Caveat lector: this was written many moons ago and just dusted off for posting. Please do not assume anything is “about” any specific person from this phase of life or that.
==> It’s uncomfortable for us humans to be vulnerable, to show to the world the holes in our armor. So we like to hide our weaknesses. We all do this. We put ourselves over as though we have it all together. It’s kind of a self-protection mechanism, but in its extreme measure, it can amount to dishonesty. Most often, I think it is simply an unhelpful attribute of humanity.
[Aside: for some inspiration, listen to this: Twila Paris: The Warrior Is a Child.]
Humans generally want to present ourselves as competent. Moreover, when in our spheres of influence perceptions of competency take a downturn, and we begin to feel insecure, we may even want to present ourselves as experts. We pretend. We compensate. We hide the fact that we have insufficiencies and downright gaps in our training, knowledge bases, and abilities.
Applied music studios
I have seen this tendency in a few music studios: the studio teachers are at times set up as though they are beyond questioning. They supposedly have the answers to everything about the instrument being studied. But they do not always have the answers, and each one’s teaching can be weaker than supposed. One may trumpet her methodologies and results, but the plain facts will almost always betray the fact that she is insufficient to meet some challenges, and she may be more run-of-the-mill than she would have you believe.
Actually, I’ve rarely perceived blatant, Machiavellian self-aggrandizement among studio teachers. They are smarter than that. The problems come when the students presume their teachers are near-deities. And the problems are compounded when the system (e.g., academic, cultural, social) presumes that the students must submit to every word, every opinion, every pronouncement — whether half-baked or fully cooked.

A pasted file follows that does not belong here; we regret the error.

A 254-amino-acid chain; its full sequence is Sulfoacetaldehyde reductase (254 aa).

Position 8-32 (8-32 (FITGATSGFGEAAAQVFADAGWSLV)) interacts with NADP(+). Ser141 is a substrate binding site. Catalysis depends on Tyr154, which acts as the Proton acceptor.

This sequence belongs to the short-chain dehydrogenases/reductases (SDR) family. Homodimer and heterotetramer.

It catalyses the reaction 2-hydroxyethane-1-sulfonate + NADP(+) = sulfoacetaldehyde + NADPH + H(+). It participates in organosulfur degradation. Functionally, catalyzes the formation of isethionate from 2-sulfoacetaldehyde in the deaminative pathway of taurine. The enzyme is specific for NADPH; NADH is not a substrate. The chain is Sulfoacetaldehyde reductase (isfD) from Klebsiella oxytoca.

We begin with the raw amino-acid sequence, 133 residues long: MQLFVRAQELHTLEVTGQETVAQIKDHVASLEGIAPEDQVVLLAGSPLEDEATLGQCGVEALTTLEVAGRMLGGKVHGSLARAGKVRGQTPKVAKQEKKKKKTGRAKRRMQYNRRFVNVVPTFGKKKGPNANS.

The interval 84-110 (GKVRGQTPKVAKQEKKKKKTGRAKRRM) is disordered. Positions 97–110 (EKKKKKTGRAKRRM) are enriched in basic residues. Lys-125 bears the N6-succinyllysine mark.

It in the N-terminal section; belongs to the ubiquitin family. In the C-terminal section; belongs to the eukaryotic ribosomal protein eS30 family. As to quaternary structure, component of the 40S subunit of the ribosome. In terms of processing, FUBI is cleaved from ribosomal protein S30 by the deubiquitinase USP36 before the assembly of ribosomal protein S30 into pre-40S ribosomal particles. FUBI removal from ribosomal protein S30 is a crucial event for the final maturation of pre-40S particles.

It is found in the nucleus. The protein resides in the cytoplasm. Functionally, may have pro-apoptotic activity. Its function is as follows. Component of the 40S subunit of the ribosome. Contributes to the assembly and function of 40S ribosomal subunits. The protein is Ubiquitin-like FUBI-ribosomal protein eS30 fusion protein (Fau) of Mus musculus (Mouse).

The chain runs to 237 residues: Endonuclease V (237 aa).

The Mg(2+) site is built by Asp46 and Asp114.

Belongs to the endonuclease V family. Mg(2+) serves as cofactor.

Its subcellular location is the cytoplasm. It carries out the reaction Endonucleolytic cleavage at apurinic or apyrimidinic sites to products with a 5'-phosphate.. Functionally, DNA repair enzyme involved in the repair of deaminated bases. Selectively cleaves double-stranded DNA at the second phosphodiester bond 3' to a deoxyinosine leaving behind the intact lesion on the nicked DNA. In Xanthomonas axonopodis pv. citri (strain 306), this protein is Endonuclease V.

I also see this syndrome in the realm of religious professionals. As with the above group, the problem is more likely located among the so-called laity than among the clergy, though. In other words, it’s not that the professional priests and pastors and preachers really view themselves as infallible, super-examples of all that is good and holy; it’s that their flocks don’t question them enough.
To see clergy types as the humans they are would serve everyone’s purposes — the clergyperson’s, the layperson’s, and certainly God’s. They are as weak as the next person, although surely more literate and capable in many ways, and just as much in need of God’s grace.
In all of us, there is weakness and inconsistency. We have holes in our logic and gaps in our theology — and, most of all, hypocrisy in our lives’ ways and means. We cannot save ourselves — not from current-time disillusionment or hopelessness, and not from the wrath to come. We are weak, and we are insufficient, and this is the intended status quo, this side of eternity.